Faculty to Present at NIH-Sponsored Conference on Implementation Science

Associate Professors Michelle Munson and Victoria Stanhope and Assistant Professor Jennifer Manuel will present their National Institutes of Health (NIH) funded research at the 10th Annual Conference on the Science of Dissemination and Implementation in Health in Arlington, VA on December 4th to 6th. Presented by AcademyHealth and co-hosted by the NIH, the gathering is the leading national conference addressing the translation of evidence-based practices to real-world clinical and community settings.

Drs. Munson and Stanhope will both present on the conference’s first day as part of a panel on “Key Organizational Factors and Strategies that Promote Implementation of Research-based Practices.”

Dr. Munson’s team will present a paper on the feasibility, acceptability, and preliminary impact of the Cornerstone Mentoring Program (CMP), which is embedded in Cornerstone, a multi-component psychosocial intervention at the center of a three-phase, National Institute of Mental Health (NIMH) funded study. CMP pairs transition-age youth with serious mental illnesses with a “Recovery Role Model,” who has had found success in managing their mental health challenges and serves as an older, wiser guide and mentor. Dr. Munson and her study team, which includes, among others, Dr. Stanhope, NYU Silver PhD candidate James Railey, and recent PhD graduates Andrea Cole and Shelly Ben-David, conducted and analyzed face-to-face interviews with 10 stakeholders and 20 multi-disciplinary experts on CMP’s feasibility and implementation strategy. Dr. Munson will report on the data, which indicate mentoring in mental health settings is feasible, acceptable, and has promise, and discuss the implications for future research. .

Dr. Stanhope will present a paper based on her NIMH funded clinical trial on Person-Centered Care Planning (PCCP) that explored the influence organizational factors have on training impact over time within Community Mental Health Clinics (CMHCs). With NYU Silver PhD candidate Mimi Choy-Brown, PhD student Lauren Jessell, and Fordham University Assistant Professor Abigail Ross, who received a Fordham-NYU Research Fellowship to work on the PCCP project this past summer, Dr. Stanhope conducted a longitudinal mixed-methods study examining a one-year training process at seven CMCHs. At each site, the training consisted of a two-day in-person presentation on PCCP for providers and one-year of monthly technical assistance calls. The study team analyzed the trainers’ monthly site ratings of implementation leadership and readiness as well as qualitative data from focus groups with providers to understand the training process. Among the findings were that training had less impact in the first six months compared with the second six months; implementation leadership, which became more proactive in the second six months, was positively correlated with implementation readiness; and that providers’ competing demands, lack of buy-in, and lack of infrastructure support posed implementation barriers.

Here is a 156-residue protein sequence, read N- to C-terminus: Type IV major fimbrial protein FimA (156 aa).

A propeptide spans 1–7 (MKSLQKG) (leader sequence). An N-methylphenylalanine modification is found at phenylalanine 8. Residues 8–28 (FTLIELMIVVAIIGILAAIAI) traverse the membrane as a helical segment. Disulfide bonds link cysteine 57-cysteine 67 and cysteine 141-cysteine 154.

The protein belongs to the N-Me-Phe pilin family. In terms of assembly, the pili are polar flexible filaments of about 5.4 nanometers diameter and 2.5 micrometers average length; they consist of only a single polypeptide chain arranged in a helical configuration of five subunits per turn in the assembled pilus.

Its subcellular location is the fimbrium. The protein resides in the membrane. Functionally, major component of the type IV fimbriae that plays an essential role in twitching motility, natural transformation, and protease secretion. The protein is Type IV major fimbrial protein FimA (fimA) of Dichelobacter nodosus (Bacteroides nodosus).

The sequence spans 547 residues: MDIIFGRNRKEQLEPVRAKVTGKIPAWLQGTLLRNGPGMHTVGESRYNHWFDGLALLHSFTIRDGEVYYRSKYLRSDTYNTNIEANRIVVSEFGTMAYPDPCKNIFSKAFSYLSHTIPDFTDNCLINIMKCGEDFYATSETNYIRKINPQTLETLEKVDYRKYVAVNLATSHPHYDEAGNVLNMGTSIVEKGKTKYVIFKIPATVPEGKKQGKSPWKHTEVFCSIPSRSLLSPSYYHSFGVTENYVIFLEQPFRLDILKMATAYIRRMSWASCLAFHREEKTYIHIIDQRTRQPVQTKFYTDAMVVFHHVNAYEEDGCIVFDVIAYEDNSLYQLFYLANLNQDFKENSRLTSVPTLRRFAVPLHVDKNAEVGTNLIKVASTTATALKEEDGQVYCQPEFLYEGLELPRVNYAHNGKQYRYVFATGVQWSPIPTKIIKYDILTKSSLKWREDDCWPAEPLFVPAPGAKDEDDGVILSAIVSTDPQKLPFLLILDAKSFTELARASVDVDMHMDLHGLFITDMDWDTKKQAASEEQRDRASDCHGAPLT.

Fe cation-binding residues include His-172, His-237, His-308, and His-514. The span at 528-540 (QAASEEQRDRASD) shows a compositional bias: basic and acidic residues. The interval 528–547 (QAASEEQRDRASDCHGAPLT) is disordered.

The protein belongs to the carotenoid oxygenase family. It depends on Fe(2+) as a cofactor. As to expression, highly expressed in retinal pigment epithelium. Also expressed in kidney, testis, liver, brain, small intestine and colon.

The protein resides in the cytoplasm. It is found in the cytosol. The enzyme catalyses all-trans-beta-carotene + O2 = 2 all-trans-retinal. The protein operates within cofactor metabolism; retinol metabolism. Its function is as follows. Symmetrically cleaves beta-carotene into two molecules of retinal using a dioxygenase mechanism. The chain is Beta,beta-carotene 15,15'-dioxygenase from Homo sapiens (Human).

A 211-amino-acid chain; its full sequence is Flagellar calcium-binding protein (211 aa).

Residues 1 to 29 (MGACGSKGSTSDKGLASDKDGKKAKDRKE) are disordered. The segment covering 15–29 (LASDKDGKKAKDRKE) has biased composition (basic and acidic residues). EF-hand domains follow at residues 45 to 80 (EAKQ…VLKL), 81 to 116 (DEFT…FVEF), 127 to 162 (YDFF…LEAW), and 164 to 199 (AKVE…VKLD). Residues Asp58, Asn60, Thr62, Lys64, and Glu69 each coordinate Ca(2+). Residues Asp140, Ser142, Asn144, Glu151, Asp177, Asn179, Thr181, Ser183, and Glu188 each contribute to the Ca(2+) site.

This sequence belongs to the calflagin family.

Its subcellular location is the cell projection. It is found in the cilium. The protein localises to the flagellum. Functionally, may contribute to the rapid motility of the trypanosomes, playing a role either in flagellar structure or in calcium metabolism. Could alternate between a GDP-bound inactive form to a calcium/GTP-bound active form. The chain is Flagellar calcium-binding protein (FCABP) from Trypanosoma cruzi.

Dr. Manuel will be presenting two posters at the conference. The first will be part of a poster session on patient-level interventions in clinical care settings. It describes her NIDA-funded adaptation and pilot test of Critical Time Intervention (CTI) for people transitioning from long-term residential substance abuse treatment, and details barriers & facilitators to implementing CTI with this population. The second will be part of a poster session on behavioral health. It describes organizational barriers and facilitators to developing a model for system-wide change for youth and young adults aging out of public systems of care. It is based on a New York City Council funded study, on which Dr. Munson is the Principal Investigator, that emerged from an ongoing research collaboration between NYU Silver and the Jewish Board of Children and Family Services.  

Drs. Munson, Stanhope and Manuel are just three of the NYU Silver faculty at the forefront of implementation science, a relatively new field that aims to bridge the science to services gap.